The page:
Yes, there’s a Belle de Jour blouse.
For his latest A.P.C. Interaction—an ongoing series of collaborations with brands and personalities including Goop, Carhartt WIP, and Kid Cudi—creative director Jean Touitou tapped French actress Catherine Deneuve. Giving the icon carte blanche access to A.P.C.’s Paris atelier, Touitou invited her to express her vision of chic touched with whimsy.
The results? A perfect capsule wardrobe focused around two key silhouettes: a navy grain de poudre suit and a khaki gabardine jacket-and-skirt ensemble. The pieces are named for some of the many roles Deneuve has played in her more than five-decade career. They’re modeled in the A.P.C. C.D. campaign by a dead ringer for a young Deneuve, and include a Séverine blouse (1967’s Belle de Jour), of course; a Nelly skirt (1975’s Le Sauvage); and a Gaby shirt (2002’s 8 Femmes).
There’s also a Marianne shoulder bag, which can stand for both Marianne Malivert, the role Deneuve played in the 1998 crime drama Place Vendôme, and the national personification of the French Republic, for which she modeled for an official bust in 1985. Perhaps the most personal, though, is the Fabienne candle, which is Deneuve’s middle name and also happens to be her character’s name in The Truth, Oscar-nominated director Hirokazu Kore-eda’s follow-up to Shoplifters, out now on VOD.
Below, BAZAAR.com chats with Touitou about his experience working with Deneuve.
It came about quite naturally, because we’ve know each other as neighbors for maybe 15 years. I live near the A.P.C. studio in Saint-Germain-des-Prés, and I think she literally lives 400 yards from there. I bump into her on the street, and she’s become a very regular customer in our store.
She doesn’t have any technical knowledge, but she has a lot of intuition about fabrics and cuts—she has spent quite a lot of time around the Saint Laurent atelier over the years for fittings. The whole thing took four meetings, but two were just about fabrics. The first style she wanted to make is a dark navy suit, and she had in mind the name of this specific fabric, grain de poudre. It’s traditionally used in British naval officers’ uniforms, as well as Le Smoking, the tuxedo suit Yves Saint Laurent created. It’s very structured, yet at the same time, it has a very poetic fall.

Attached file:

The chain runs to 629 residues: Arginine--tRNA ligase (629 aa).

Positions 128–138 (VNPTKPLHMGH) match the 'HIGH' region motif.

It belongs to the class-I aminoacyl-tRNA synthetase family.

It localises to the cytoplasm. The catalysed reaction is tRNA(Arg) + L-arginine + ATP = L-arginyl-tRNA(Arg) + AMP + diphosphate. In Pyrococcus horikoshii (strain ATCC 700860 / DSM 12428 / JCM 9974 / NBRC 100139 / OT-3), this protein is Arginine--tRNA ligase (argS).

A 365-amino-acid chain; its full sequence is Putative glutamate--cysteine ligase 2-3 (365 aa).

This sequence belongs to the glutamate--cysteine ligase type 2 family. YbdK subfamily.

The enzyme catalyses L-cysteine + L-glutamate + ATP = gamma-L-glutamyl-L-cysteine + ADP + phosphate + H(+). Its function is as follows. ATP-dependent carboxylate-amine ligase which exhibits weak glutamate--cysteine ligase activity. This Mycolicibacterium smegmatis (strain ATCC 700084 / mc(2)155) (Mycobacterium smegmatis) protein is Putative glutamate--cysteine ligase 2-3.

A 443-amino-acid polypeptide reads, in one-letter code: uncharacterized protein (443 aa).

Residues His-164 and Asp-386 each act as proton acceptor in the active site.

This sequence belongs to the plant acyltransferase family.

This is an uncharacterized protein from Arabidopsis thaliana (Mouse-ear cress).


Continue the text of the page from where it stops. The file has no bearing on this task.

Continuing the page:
We were not talking about fashion images. We were literally talking about how a fabric should fall. My brand has one foot in fashion and the other in real clothes. Fashion is about how to make the most sparkling piece for your runway show, which is a beautiful thing to achieve. Real clothes—I’m not talking obvious basics or anything—I mean “real clothes” in the sense of a jacket that has a nice shoulder.
She just gave sentences that we had to translate into a design and into a pattern. For example, she would say, “The jacket should look like a cabine and have a narrow shoulder and high waist.” That’s all. That’s maybe seven words. It could be interpreted in quite a few ways, but I knew exactly what she meant.
I love minimalism, but I also wanted there to be another layer to the collection. So we talked about her animals. She has quite a few very special animals. When she goes to the country house and it’s cold, she puts a cat on her shoulder, because it keeps her warm and the cat is very intelligent and nice. I asked her the list of all the animals she has had in her life, and from that M/M (Paris) drew a “Catherine’s Arc” print that appears on a scarf and a T-shirt.
I also love the green snakeskin-print pumps. She described the color to me as vert pomme—apple green—the shade of a ripe piece of fruit that’s almost fluorescent. Here again, she had no hesitation. On the table, there were maybe 15 color swatches—beige, gray, and navy—and right away, she jumped on the most impossible color. What I mean by impossible is if I had my sales manager next to me, he would have kicked my leg and said, “Jean, please block this.” And that was the beauty of this collaboration, we didn't block anything.
Well, I was a teenager in 1967, and [around that time], you had the first Pink Floyd album and Belle de Jour. So without taking any drugs, my brain exploded with those two things. Séverine, her character in Belle de Jour, exhibits this extreme contrast as someone who is a prostitute in the afternoons yet dresses in these quite elegant, severe styles, which were created for Catherine by Yves Saint Laurent. More than half a century on, I’m still shocked by it.
I’m trying to lead an exciting life. Let me give an easy example: If you’re the Rolling Stones for half a century, people would be happy to hear you sing “Satisfaction” every night. But maybe, as a band member, you’d be very bored. I really enjoy being challenged by other people’s vision of A.P.C. It’s if you said to somebody, “Come in my kitchen and see what you can do with it. These are my ingredients, this is my team, this is my stylist, this is how we do things. Please use it the way you want.”
Ahead, shop the A.P.C. x Catherine Deneuve collaboration.